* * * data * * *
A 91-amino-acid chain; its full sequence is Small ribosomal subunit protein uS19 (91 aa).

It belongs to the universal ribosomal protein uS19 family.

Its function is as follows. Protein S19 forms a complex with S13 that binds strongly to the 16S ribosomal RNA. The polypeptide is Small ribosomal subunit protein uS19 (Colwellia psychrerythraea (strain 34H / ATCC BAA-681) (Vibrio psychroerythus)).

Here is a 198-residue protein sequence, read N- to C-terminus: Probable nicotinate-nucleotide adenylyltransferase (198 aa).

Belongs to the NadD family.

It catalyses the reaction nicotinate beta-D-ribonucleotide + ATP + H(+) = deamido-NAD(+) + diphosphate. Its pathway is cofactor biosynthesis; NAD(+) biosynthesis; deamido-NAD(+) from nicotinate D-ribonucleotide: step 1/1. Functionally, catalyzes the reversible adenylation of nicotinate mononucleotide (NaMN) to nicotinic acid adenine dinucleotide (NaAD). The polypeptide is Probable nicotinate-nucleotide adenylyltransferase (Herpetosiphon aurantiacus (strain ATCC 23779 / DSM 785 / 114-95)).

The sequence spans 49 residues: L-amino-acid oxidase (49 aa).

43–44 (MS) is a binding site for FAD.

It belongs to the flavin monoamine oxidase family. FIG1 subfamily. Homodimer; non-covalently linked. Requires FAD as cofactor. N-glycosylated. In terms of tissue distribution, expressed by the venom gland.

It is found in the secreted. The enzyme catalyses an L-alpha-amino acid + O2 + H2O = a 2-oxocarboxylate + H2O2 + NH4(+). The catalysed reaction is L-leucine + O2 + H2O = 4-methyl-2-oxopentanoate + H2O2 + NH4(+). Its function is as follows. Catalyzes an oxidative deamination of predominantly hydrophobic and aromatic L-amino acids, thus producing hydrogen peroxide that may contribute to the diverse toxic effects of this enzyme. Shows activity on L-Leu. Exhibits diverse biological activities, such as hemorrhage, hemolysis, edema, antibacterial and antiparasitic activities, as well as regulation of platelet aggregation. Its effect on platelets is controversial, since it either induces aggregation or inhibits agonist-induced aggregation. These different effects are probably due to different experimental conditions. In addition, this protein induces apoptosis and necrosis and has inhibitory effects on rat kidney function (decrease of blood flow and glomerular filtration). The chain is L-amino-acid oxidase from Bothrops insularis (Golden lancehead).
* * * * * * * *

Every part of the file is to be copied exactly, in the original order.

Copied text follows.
A 91-amino-acid chain; its full sequence is Small ribosomal subunit protein uS19 (91 aa).

It belongs to the universal ribosomal protein uS19 family.

Its function is as follows. Protein S19 forms a complex with S13 that binds strongly to the 16S ribosomal RNA. The polypeptide is Small ribosomal subunit protein uS19 (Colwellia psychrerythraea (strain 34H / ATCC BAA-681) (Vibrio psychroerythus)).

Here is a 198-residue protein sequence, read N- to C-terminus: Probable nicotinate-nucleotide adenylyltransferase (198 aa).

Belongs to the NadD family.

It catalyses the reaction nicotinate beta-D-ribonucleotide + ATP + H(+) = deamido-NAD(+) + diphosphate. Its pathway is cofactor biosynthesis; NAD(+) biosynthesis; deamido-NAD(+) from nicotinate D-ribonucleotide: step 1/1. Functionally, catalyzes the reversible adenylation of nicotinate mononucleotide (NaMN) to nicotinic acid adenine dinucleotide (NaAD). The polypeptide is Probable nicotinate-nucleotide adenylyltransferase (Herpetosiphon aurantiacus (strain ATCC 23779 / DSM 785 / 114-95)).

The sequence spans 49 residues: L-amino-acid oxidase (49 aa).

43–44 (MS) is a binding site for FAD.

It belongs to the flavin monoamine oxidase family. FIG1 subfamily. Homodimer; non-covalently linked. Requires FAD as cofactor. N-glycosylated. In terms of tissue distribution, expressed by the venom gland.

It is found in the secreted. The enzyme catalyses an L-alpha-amino acid + O2 + H2O = a 2-oxocarboxylate + H2O2 + NH4(+). The catalysed reaction is L-leucine + O2 + H2O = 4-methyl-2-oxopentanoate + H2O2 + NH4(+). Its function is as follows. Catalyzes an oxidative deamination of predominantly hydrophobic and aromatic L-amino acids, thus producing hydrogen peroxide that may contribute to the diverse toxic effects of this enzyme. Shows activity on L-Leu. Exhibits diverse biological activities, such as hemorrhage, hemolysis, edema, antibacterial and antiparasitic activities, as well as regulation of platelet aggregation. Its effect on platelets is controversial, since it either induces aggregation or inhibits agonist-induced aggregation. These different effects are probably due to different experimental conditions. In addition, this protein induces apoptosis and necrosis and has inhibitory effects on rat kidney function (decrease of blood flow and glomerular filtration). The chain is L-amino-acid oxidase from Bothrops insularis (Golden lancehead).